What about the guy in Union Dale? His is the first on the list and he's actually only 40 minutes from me. :-) I haven't contacted him yet, but since you said "active instruction," you probably know something I don't about the Union Dale guy. ^_^

Anyway, to make matters more complicated, I may be needing to move soon, as the owner of my apartment has been having some mortgage problems. I'm trying to consider the proximity to the only remaining family I have left as well as what will be down the road as my new hobby of hang gliding.

Thank you so much once again!

David
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By flybop
#397027
David, there is a fairly active group of pilots in Pa. I spent some time there in the fall and managed to fly 5 sites. I am originally from Pa.

As far as how often goes, that depends first on the weather. Once you get to know the group you will be in the loop so you will get info on who is going where and when. Basically there will be pilots flying every weekend and often during the week.

So, with spring fast approaching this is a great time to get started. One thing that has not been mentioned here yet is: If you are not in very good shape start getting there. The training hill will be physical. Once you are soaring hg is much less physically demanding. Don't worry about gear yet. That will be provided with your training.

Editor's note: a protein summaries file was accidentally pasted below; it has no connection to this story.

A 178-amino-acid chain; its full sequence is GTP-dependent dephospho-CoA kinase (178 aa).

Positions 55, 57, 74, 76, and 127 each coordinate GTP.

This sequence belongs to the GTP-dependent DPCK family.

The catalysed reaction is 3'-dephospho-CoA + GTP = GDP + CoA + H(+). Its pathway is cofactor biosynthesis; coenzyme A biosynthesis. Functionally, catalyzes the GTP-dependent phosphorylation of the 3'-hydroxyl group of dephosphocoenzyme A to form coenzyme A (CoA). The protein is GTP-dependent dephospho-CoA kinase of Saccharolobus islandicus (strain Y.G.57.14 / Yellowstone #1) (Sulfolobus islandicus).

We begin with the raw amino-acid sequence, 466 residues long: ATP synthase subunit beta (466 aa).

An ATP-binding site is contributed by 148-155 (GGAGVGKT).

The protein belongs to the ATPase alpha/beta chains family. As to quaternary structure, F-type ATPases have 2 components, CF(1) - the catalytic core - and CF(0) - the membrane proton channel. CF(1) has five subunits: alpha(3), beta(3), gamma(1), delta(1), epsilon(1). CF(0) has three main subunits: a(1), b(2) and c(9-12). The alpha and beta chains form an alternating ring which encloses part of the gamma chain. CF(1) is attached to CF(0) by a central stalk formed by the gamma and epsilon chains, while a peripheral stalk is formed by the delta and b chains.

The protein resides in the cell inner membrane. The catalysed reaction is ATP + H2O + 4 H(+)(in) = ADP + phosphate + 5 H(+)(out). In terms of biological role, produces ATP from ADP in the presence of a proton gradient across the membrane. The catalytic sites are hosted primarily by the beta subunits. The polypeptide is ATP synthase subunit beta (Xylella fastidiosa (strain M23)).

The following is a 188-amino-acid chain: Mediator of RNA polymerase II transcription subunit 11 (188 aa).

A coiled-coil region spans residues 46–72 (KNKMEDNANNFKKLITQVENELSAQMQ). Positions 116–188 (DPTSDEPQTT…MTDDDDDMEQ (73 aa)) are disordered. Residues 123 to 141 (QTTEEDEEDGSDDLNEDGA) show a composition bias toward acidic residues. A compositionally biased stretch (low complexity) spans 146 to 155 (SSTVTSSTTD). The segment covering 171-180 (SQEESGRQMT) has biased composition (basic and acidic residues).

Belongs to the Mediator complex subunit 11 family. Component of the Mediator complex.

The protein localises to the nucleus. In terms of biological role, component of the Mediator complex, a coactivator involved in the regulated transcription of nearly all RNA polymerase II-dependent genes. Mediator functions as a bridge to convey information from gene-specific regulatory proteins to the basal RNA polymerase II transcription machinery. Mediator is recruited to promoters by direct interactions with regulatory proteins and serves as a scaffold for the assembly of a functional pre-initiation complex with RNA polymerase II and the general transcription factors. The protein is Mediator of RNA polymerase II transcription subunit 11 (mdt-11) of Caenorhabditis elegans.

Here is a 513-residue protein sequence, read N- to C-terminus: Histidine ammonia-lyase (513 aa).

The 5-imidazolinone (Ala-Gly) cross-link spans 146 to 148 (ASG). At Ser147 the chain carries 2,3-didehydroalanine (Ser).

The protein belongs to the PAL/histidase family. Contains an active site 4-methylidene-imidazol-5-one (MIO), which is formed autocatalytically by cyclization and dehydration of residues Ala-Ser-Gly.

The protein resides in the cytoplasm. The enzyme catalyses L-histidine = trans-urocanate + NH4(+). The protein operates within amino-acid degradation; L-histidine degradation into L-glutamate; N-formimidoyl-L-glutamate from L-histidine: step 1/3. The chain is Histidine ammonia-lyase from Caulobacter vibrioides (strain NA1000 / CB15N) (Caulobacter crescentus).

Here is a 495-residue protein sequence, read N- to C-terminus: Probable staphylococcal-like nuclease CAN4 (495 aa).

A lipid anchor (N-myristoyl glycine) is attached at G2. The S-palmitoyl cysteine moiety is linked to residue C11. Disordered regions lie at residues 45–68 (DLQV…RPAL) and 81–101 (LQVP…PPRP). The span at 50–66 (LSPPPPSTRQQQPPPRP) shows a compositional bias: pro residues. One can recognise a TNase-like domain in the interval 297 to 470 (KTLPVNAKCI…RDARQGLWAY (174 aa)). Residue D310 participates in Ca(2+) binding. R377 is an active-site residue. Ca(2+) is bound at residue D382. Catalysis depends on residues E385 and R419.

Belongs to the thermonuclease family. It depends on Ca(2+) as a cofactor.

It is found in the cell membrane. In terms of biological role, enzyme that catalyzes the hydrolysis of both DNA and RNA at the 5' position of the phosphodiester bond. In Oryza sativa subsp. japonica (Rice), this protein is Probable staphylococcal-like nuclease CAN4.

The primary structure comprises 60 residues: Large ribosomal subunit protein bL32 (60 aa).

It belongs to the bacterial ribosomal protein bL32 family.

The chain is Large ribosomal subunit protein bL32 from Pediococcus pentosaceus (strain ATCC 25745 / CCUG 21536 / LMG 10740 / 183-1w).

Ellenville may be a good bet for training. If you can plan on spending a few days to a week there to get as much training in as short a time as possible.

Good luck.
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By dayhead
#397030
Radio controlled gliders can provide a lot of fun and also allow you to pick up some aeronautical knowledge with little risk to life and limb. It's a dirt cheap hobby nowadays, compared to when I first took it up in '75.

Go to RCGroups.com and scroll down to the sailplane forums for a wealth of good info and advice.

While there is a world of difference between being in the glider and standing still watching it, you can learn very quickly why turning into the wind is advised versus turning downwind, and why airspeed control is so important for efficiency.
Gliding and soaring well requires more aeronautical knowledge than does motorized flight.